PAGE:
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US4278838A (en) * 1976-09-08 1981-07-14 Edinen Centar Po Physika Method of and device for synthesis of speech from printed text
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Cited By (3)

* Cited by examiner, † Cited by third party
Publication number Priority date Publication date Assignee Title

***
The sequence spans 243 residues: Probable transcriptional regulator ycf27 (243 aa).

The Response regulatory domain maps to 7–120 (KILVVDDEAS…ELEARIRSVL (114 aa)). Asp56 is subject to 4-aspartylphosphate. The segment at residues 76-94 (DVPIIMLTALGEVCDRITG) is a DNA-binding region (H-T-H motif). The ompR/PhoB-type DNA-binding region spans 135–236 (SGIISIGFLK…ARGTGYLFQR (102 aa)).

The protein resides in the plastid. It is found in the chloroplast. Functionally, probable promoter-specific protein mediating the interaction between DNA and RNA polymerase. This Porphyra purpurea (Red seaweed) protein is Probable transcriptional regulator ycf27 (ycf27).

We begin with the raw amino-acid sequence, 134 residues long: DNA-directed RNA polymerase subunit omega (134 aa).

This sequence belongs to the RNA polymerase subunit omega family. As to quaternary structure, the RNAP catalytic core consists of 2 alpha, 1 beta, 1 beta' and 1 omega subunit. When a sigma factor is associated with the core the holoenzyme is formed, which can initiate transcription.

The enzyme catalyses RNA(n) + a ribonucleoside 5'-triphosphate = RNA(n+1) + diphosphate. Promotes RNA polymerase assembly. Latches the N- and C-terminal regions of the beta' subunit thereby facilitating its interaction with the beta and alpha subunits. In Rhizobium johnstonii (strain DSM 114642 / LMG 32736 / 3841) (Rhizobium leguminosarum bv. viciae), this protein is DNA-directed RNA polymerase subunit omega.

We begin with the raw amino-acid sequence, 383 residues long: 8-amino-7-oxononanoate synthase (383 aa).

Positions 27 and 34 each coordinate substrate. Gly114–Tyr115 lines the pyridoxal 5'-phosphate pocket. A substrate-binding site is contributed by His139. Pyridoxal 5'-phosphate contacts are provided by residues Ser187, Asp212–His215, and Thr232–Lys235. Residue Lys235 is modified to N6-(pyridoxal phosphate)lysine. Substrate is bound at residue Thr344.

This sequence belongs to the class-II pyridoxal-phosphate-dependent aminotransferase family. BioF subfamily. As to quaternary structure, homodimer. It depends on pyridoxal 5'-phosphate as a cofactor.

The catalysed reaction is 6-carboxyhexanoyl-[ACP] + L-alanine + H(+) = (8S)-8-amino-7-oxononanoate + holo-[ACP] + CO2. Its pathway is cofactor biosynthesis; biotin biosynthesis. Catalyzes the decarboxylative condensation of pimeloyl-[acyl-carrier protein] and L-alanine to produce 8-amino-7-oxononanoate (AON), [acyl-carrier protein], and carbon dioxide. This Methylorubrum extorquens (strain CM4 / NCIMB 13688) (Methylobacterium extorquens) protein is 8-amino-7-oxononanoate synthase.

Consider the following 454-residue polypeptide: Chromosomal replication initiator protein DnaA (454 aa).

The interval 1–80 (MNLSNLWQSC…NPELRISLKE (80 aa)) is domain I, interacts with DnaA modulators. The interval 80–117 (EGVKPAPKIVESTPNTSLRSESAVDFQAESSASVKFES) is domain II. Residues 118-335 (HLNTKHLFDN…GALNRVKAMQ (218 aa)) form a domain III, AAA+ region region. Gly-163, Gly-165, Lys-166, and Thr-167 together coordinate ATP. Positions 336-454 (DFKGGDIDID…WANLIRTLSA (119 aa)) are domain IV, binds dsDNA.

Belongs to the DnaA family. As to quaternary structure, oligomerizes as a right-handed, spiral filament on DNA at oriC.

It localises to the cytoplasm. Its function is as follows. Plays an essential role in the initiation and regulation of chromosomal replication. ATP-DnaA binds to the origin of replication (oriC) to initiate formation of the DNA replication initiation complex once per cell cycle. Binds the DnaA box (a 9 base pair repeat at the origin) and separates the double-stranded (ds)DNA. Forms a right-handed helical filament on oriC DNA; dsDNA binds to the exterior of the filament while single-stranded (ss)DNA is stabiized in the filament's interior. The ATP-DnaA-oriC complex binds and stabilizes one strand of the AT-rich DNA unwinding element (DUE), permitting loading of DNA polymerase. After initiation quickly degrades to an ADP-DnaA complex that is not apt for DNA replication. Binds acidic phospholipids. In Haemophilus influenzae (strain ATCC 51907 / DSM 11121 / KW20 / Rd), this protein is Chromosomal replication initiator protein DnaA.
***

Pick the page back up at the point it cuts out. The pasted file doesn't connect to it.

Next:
EP0535909A2 (en) * 1991-10-01 1993-04-07 International Business Machines Corporation Speech recognition
EP0535909A3 (en) * 1991-10-01 1993-12-15 Ibm Speech recognition
EP1618558B1 (en) * 2003-04-18 2017-06-14 AT & T Corp. System and method for text-to-speech processing in a portable device

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CA2029386A1 (en) 1991-05-21 application
JPH03214199A (en) 1991-09-19 application